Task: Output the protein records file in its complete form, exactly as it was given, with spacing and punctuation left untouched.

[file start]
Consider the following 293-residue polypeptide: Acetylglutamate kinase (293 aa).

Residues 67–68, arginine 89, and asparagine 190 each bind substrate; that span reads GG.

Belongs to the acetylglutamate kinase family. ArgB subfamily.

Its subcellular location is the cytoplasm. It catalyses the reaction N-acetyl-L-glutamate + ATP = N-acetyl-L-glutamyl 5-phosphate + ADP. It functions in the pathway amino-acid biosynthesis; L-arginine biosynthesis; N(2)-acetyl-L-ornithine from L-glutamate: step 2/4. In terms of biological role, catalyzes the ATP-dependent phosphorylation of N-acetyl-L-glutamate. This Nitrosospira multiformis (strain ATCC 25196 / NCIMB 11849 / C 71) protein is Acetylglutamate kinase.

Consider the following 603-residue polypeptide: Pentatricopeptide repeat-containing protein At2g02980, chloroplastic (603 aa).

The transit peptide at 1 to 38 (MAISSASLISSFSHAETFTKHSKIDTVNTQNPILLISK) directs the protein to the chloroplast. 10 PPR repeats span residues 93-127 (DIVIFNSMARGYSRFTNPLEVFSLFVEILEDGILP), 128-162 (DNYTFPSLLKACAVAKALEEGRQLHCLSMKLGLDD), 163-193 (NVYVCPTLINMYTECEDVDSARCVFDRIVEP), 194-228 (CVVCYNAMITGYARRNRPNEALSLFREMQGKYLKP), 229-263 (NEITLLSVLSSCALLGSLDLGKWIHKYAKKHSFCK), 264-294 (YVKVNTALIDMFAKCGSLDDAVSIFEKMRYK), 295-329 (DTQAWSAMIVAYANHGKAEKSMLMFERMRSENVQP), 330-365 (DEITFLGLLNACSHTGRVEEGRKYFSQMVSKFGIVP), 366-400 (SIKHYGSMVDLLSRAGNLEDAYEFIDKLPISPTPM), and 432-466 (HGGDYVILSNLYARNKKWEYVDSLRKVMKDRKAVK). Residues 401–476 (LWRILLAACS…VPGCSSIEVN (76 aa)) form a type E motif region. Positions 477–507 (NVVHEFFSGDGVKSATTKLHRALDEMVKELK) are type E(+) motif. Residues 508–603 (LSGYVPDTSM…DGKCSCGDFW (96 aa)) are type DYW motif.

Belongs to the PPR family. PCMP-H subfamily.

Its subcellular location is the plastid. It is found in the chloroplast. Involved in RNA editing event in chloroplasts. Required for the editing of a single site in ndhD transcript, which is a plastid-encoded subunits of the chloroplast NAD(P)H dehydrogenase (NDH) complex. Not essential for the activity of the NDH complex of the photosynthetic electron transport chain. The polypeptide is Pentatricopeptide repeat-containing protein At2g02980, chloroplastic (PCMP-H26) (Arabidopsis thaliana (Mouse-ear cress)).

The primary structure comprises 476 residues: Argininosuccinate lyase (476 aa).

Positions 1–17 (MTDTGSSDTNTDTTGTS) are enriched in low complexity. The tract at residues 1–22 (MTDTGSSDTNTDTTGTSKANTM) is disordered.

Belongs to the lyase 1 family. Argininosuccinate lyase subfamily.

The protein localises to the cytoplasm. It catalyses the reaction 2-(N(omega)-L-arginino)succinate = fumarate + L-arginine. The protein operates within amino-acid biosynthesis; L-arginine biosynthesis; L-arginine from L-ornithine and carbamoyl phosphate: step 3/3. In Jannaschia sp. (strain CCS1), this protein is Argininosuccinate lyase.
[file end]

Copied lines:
Consider the following 293-residue polypeptide: Acetylglutamate kinase (293 aa).

Residues 67–68, arginine 89, and asparagine 190 each bind substrate; that span reads GG.

Belongs to the acetylglutamate kinase family. ArgB subfamily.

Its subcellular location is the cytoplasm. It catalyses the reaction N-acetyl-L-glutamate + ATP = N-acetyl-L-glutamyl 5-phosphate + ADP. It functions in the pathway amino-acid biosynthesis; L-arginine biosynthesis; N(2)-acetyl-L-ornithine from L-glutamate: step 2/4. In terms of biological role, catalyzes the ATP-dependent phosphorylation of N-acetyl-L-glutamate. This Nitrosospira multiformis (strain ATCC 25196 / NCIMB 11849 / C 71) protein is Acetylglutamate kinase.

Consider the following 603-residue polypeptide: Pentatricopeptide repeat-containing protein At2g02980, chloroplastic (603 aa).

The transit peptide at 1 to 38 (MAISSASLISSFSHAETFTKHSKIDTVNTQNPILLISK) directs the protein to the chloroplast. 10 PPR repeats span residues 93-127 (DIVIFNSMARGYSRFTNPLEVFSLFVEILEDGILP), 128-162 (DNYTFPSLLKACAVAKALEEGRQLHCLSMKLGLDD), 163-193 (NVYVCPTLINMYTECEDVDSARCVFDRIVEP), 194-228 (CVVCYNAMITGYARRNRPNEALSLFREMQGKYLKP), 229-263 (NEITLLSVLSSCALLGSLDLGKWIHKYAKKHSFCK), 264-294 (YVKVNTALIDMFAKCGSLDDAVSIFEKMRYK), 295-329 (DTQAWSAMIVAYANHGKAEKSMLMFERMRSENVQP), 330-365 (DEITFLGLLNACSHTGRVEEGRKYFSQMVSKFGIVP), 366-400 (SIKHYGSMVDLLSRAGNLEDAYEFIDKLPISPTPM), and 432-466 (HGGDYVILSNLYARNKKWEYVDSLRKVMKDRKAVK). Residues 401–476 (LWRILLAACS…VPGCSSIEVN (76 aa)) form a type E motif region. Positions 477–507 (NVVHEFFSGDGVKSATTKLHRALDEMVKELK) are type E(+) motif. Residues 508–603 (LSGYVPDTSM…DGKCSCGDFW (96 aa)) are type DYW motif.

Belongs to the PPR family. PCMP-H subfamily.

Its subcellular location is the plastid. It is found in the chloroplast. Involved in RNA editing event in chloroplasts. Required for the editing of a single site in ndhD transcript, which is a plastid-encoded subunits of the chloroplast NAD(P)H dehydrogenase (NDH) complex. Not essential for the activity of the NDH complex of the photosynthetic electron transport chain. The polypeptide is Pentatricopeptide repeat-containing protein At2g02980, chloroplastic (PCMP-H26) (Arabidopsis thaliana (Mouse-ear cress)).

The primary structure comprises 476 residues: Argininosuccinate lyase (476 aa).

Positions 1–17 (MTDTGSSDTNTDTTGTS) are enriched in low complexity. The tract at residues 1–22 (MTDTGSSDTNTDTTGTSKANTM) is disordered.

Belongs to the lyase 1 family. Argininosuccinate lyase subfamily.

The protein localises to the cytoplasm. It catalyses the reaction 2-(N(omega)-L-arginino)succinate = fumarate + L-arginine. The protein operates within amino-acid biosynthesis; L-arginine biosynthesis; L-arginine from L-ornithine and carbamoyl phosphate: step 3/3. In Jannaschia sp. (strain CCS1), this protein is Argininosuccinate lyase.